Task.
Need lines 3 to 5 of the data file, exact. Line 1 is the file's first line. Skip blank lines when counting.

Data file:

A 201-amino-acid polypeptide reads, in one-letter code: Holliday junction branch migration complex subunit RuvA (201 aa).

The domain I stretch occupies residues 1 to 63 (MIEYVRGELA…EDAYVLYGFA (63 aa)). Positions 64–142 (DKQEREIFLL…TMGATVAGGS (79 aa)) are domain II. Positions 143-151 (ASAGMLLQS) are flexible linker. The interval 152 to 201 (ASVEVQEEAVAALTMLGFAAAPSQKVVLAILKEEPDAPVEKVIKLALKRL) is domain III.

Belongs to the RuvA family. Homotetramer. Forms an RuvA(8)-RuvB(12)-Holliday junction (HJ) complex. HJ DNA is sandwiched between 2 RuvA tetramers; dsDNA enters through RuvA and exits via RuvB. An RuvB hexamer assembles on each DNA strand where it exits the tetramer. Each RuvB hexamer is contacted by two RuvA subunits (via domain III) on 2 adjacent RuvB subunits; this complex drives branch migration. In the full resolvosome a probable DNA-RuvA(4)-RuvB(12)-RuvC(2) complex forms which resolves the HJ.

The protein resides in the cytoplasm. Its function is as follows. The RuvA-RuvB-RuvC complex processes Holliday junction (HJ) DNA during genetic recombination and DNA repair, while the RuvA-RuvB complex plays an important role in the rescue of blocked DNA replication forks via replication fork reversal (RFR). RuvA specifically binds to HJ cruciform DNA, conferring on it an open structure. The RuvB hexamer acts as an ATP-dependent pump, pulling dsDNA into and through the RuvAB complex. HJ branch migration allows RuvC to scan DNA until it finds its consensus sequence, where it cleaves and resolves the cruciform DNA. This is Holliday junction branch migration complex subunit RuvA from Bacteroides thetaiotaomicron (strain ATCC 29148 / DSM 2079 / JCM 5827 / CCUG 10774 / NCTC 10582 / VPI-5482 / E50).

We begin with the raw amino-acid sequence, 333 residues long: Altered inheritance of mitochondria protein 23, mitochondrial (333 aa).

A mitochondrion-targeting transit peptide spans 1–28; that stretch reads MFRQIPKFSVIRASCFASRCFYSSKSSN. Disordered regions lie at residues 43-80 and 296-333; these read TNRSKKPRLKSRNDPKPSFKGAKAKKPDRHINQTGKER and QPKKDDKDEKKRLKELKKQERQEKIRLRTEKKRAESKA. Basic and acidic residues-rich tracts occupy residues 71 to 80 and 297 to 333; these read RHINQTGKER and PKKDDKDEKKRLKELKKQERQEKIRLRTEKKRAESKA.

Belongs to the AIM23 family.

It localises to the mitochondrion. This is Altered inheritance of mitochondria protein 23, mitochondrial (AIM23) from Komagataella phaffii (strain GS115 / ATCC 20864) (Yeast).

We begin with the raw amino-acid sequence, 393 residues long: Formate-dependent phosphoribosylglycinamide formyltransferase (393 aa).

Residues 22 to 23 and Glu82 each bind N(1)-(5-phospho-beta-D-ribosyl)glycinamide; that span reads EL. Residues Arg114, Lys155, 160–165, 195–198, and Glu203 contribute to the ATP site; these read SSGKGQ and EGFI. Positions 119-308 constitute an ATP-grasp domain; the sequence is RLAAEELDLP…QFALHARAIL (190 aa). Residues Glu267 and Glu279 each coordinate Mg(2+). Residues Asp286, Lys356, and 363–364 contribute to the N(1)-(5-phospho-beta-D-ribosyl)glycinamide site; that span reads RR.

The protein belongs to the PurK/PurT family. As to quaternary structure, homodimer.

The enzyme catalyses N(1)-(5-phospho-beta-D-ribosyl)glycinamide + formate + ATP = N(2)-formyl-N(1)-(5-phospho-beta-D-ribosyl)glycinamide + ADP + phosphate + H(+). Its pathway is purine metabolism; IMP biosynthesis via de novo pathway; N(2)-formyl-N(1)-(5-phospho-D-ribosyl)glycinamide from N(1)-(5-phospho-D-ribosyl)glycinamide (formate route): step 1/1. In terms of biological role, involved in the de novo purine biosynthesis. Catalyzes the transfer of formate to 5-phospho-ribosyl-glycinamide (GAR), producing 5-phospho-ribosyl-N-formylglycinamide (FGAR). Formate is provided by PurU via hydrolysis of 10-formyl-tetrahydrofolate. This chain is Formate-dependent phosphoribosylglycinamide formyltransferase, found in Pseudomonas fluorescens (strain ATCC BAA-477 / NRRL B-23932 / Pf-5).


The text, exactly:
Belongs to the RuvA family. Homotetramer. Forms an RuvA(8)-RuvB(12)-Holliday junction (HJ) complex. HJ DNA is sandwiched between 2 RuvA tetramers; dsDNA enters through RuvA and exits via RuvB. An RuvB hexamer assembles on each DNA strand where it exits the tetramer. Each RuvB hexamer is contacted by two RuvA subunits (via domain III) on 2 adjacent RuvB subunits; this complex drives branch migration. In the full resolvosome a probable DNA-RuvA(4)-RuvB(12)-RuvC(2) complex forms which resolves the HJ.

The protein resides in the cytoplasm. Its function is as follows. The RuvA-RuvB-RuvC complex processes Holliday junction (HJ) DNA during genetic recombination and DNA repair, while the RuvA-RuvB complex plays an important role in the rescue of blocked DNA replication forks via replication fork reversal (RFR). RuvA specifically binds to HJ cruciform DNA, conferring on it an open structure. The RuvB hexamer acts as an ATP-dependent pump, pulling dsDNA into and through the RuvAB complex. HJ branch migration allows RuvC to scan DNA until it finds its consensus sequence, where it cleaves and resolves the cruciform DNA. This is Holliday junction branch migration complex subunit RuvA from Bacteroides thetaiotaomicron (strain ATCC 29148 / DSM 2079 / JCM 5827 / CCUG 10774 / NCTC 10582 / VPI-5482 / E50).

We begin with the raw amino-acid sequence, 333 residues long: Altered inheritance of mitochondria protein 23, mitochondrial (333 aa).